Both the rib and the fillet were delicious, but 750 grams of meat was too much for two midagers. I asked for a doggy bag (they nicely wrapped my leftover meat), and next day I made sandwiches with the thin-sliced aged meat, which was unbelievably tasty!!

Dry-aged meat is not cheap, but worth the price.  If you feel like eating a thick tender steak full of flavor on special occasions,  don't hesitate, choose dry-aged meat!  

Unfortunately, unlike in the U.S. and Australia, dry-aged beef is not yet too common in Japan, as this meat-aging technique is relatively new here. So don't expect to be able to eat dry-aged meat anywhere in Tokyo.

Restaurants you can eat dry-aged meat


Wanukai Grill Dining Tokyo

Address:  2-23-14 Hibashi Azabu, Minato-ku Tokyo (it is in the basement. Don't miss the entrance)
telephone: 03-3568-3466
Open daily, 11:30a.m.-3 p.m. for lunch, 6-11p.m. for dinner.
Nearest station: subway Azabu-Juban station (close to Roppongi)
For more information, check their website here (English).

La Boucherie du Buppa 


They offer not only beef but a great variety of wild meats, such as ducks, turtledove, dear, wild boars and even bears!!!!  

Address: 1-1-1 Yutenji, Meguro-ku, Tokyo  
telephone: 03-3793-9090
Open 6 p.m.-2 a.m. (Tue.-Sat.), 6 p.m.-12 a.m. (Sun), Closed Mon.
Nearest station: Nakameguro on Tokyu Toyoko Line and subway Hibiya Line
website: http://dubuppa.com/ (Japanese only)


LB6 Wine Bar ad Grill

Located in Roppongi, Tokyo's famous night life district, and open till 3 a.m.!  
Address:  4-11-13 Roppongi, Minato-ku, Tokyo
telephone: 03-3478-0222
Open daily, 5 p.m.-3 a.m.
Nearest station: Roppongi
website: http://www.lb6.jp/ (all in Japanese but you can see the atmosphere)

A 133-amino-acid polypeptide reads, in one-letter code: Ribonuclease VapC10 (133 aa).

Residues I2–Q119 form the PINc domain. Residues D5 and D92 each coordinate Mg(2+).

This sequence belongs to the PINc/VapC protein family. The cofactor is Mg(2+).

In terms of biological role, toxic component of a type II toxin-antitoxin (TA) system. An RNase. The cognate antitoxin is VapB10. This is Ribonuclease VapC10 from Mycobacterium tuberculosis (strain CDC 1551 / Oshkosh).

Address: 7-11-4 Minami Aoyama, Minato-ku, Tokyo
Telephone: 050-5869-8768
Open daily, 11:30 a.m.-3 p.m., 5 p.m.-1 a.m.
Nearest station: Hiroo


Address: 16-2 Daikanyama-cho, Shibuya-ku, Tokyo
Telephone: 050-5872-2567
Open daily, 11:30 a.m.-3:30 a.m.
Nearest station: Daikanyama

Bistro 熟肉 Nareniku


If you are looking for a dry-aged beef restaurant in Shinjuku area...
Address: 7th floor of Shinjuku Youth Bldg., 4-1-9 Shinjuku, Shinjuku-ku, Tokyo
Telephone: 03-5363-5201
Open daily, 11:30 a.m.-3 p.m., 5-11:30 p.m. (Mon.-Sat.), 5-10:30 p.m. (Sun. & holidays)
Nearest station: Shinjuku

Specialita di Carne Chicciano


Fancy Italian.  The price is also fancy.
Address: B1 fl. Akasaka Nakamura Bldg. 3-13-13 Akasaka Minato-ku, Tokyo
Telephone: 03-3568-1129
Open 11:30 a.m.- 2:30 p.m. (Mon.-Fri),  6-11 p.m. (Mon. -Sat. & holidays), closed Sun.
Nearest Station: Akasaka on the subway Chiyoda Line
website: http://www.m-onecafe.jp/chicciano/index.html (Japanese only)

From here I'll write in Japanese.


初めて  はじめて  for the first time
熟成肉  じゅくせいにく (dry) aged meat
場所  ばしょ  place
麻布十番  あざぶじゅうばん  name of the area in Tokyo


勧める  すすめる  to recommend
注文する  ちゅうもんする  to order


お腹  おなか stomach
残り  のこり  leftovers
持ち帰る  もちかえる  to take something home
翌日  よくじつ  next day
本当に  ほんとうに  really

紹介する  しょうかいする  to introduce
数年  すうねん  several years
限られる  かぎられる  to be limited
値段  ねだん  price
試す  ためす  to try
価値  かち  worth
機会  きかい  chance

Jan 16, 2014

Let's go to temples and shrines ②: Izumo Taisha

Hi everyone! みなさん、こんにちは!

What do you do when looking for a new love? Go to a singles bar? (Do they still exist?) Ask your friends to introduce someone? Become a member of  a marriage agency?

In Japan it has been a trend that girls pray for fateful encounters at Izumo Taisha, one of the oldest and most important shrines, located in Shimane Prefecture.